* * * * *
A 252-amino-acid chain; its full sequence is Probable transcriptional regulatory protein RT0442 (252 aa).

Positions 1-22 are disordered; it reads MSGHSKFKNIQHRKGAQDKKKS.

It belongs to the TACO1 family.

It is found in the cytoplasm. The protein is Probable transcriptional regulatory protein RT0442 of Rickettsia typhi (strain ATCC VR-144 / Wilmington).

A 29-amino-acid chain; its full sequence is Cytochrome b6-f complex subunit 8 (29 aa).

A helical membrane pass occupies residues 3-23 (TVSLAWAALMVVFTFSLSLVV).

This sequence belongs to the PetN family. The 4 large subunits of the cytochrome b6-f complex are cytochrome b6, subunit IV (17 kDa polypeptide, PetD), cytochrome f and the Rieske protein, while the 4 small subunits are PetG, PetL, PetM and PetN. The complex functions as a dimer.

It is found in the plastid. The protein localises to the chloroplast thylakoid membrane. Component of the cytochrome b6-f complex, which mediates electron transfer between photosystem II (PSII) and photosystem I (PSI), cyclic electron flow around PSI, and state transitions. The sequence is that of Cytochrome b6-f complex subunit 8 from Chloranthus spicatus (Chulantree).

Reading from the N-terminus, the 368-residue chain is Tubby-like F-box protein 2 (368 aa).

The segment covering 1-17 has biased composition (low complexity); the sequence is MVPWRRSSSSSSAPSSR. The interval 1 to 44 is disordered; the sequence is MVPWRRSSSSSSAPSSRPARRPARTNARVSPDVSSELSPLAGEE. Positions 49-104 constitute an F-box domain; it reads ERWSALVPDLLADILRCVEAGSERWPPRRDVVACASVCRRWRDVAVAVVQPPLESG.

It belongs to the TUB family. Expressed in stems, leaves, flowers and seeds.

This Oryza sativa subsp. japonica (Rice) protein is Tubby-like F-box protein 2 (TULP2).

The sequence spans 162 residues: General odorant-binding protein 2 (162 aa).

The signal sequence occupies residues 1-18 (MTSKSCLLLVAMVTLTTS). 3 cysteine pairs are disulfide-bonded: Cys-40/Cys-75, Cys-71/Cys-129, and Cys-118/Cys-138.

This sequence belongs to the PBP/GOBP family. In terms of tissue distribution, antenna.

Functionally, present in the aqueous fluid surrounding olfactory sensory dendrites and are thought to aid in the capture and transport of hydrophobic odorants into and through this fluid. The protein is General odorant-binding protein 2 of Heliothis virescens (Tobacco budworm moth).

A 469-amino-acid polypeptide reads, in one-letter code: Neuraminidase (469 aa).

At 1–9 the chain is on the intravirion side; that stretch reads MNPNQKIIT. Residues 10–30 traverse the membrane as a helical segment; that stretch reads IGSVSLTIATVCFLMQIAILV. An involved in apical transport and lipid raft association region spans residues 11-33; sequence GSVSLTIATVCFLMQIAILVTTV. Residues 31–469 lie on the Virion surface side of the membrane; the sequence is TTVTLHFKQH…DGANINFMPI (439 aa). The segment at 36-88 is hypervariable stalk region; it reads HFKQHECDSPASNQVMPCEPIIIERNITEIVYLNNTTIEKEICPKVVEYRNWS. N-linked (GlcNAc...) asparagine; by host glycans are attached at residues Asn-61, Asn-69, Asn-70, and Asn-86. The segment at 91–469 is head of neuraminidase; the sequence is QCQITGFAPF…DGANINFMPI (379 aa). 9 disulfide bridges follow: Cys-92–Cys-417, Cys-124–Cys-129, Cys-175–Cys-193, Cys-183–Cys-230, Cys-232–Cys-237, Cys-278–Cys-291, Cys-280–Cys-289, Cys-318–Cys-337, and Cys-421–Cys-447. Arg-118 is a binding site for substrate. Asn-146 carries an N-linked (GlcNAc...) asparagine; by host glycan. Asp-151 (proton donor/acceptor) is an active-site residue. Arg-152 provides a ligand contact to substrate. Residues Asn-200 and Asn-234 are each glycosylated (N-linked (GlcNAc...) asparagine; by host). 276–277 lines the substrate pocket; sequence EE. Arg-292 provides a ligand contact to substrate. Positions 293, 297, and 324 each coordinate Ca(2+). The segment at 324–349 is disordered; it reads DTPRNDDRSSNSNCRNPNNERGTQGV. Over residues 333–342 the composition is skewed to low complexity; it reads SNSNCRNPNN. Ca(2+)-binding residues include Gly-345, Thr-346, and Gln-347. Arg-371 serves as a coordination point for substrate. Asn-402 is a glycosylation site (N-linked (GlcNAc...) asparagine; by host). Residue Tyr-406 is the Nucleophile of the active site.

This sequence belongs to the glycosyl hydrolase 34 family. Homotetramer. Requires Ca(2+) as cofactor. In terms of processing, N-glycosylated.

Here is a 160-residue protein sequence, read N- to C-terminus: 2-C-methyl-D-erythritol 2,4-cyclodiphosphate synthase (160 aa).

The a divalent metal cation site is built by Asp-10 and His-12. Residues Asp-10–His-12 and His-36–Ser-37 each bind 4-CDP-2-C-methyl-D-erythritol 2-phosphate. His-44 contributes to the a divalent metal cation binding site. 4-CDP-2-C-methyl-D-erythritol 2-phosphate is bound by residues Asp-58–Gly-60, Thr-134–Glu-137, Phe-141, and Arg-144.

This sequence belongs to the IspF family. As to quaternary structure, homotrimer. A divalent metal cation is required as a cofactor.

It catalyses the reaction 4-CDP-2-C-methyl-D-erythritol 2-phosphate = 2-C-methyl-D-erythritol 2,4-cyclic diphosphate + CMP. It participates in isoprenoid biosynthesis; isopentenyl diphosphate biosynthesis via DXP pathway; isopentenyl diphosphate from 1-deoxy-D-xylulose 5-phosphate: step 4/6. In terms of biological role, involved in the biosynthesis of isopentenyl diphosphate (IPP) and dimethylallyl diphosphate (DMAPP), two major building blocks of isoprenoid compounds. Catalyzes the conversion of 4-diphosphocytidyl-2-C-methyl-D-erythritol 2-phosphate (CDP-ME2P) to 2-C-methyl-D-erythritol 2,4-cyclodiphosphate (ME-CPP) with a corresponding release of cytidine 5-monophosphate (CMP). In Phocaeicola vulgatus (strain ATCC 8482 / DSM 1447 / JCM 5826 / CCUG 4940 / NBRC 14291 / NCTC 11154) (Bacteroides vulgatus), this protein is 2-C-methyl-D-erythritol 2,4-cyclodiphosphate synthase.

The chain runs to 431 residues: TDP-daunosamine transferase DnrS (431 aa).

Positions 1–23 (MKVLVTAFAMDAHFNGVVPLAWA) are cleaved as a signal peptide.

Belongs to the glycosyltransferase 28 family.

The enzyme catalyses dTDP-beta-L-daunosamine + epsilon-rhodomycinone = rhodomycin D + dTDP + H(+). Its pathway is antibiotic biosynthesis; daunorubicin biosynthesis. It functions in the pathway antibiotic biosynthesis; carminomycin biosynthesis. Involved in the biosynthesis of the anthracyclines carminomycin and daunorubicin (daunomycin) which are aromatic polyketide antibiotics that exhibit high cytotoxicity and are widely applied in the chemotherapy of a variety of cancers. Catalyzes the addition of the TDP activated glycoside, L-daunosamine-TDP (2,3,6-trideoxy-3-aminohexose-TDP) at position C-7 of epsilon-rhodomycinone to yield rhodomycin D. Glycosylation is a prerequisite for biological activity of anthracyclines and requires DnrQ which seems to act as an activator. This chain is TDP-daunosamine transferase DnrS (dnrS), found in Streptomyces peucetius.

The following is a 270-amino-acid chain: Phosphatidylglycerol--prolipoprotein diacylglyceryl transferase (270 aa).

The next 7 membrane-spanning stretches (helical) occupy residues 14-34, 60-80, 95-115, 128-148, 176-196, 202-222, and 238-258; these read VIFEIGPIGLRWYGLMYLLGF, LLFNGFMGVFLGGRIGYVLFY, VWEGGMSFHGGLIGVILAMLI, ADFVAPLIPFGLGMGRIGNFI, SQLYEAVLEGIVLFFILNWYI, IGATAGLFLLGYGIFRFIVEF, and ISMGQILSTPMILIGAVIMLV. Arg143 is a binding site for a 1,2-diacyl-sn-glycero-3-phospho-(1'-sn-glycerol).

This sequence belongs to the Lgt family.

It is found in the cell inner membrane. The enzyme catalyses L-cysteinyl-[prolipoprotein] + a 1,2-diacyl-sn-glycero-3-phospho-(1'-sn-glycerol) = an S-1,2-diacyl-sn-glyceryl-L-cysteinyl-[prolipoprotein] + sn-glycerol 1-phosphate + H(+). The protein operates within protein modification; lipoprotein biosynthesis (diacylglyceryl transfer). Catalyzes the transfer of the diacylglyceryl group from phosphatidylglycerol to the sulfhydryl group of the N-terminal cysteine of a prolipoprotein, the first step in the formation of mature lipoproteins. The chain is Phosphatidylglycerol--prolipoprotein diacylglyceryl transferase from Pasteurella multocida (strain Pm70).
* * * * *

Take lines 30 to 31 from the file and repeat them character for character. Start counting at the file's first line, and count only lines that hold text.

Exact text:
This sequence belongs to the Lgt family.

It is found in the cell inner membrane. The enzyme catalyses L-cysteinyl-[prolipoprotein] + a 1,2-diacyl-sn-glycero-3-phospho-(1'-sn-glycerol) = an S-1,2-diacyl-sn-glyceryl-L-cysteinyl-[prolipoprotein] + sn-glycerol 1-phosphate + H(+). The protein operates within protein modification; lipoprotein biosynthesis (diacylglyceryl transfer). Catalyzes the transfer of the diacylglyceryl group from phosphatidylglycerol to the sulfhydryl group of the N-terminal cysteine of a prolipoprotein, the first step in the formation of mature lipoproteins. The chain is Phosphatidylglycerol--prolipoprotein diacylglyceryl transferase from Pasteurella multocida (strain Pm70).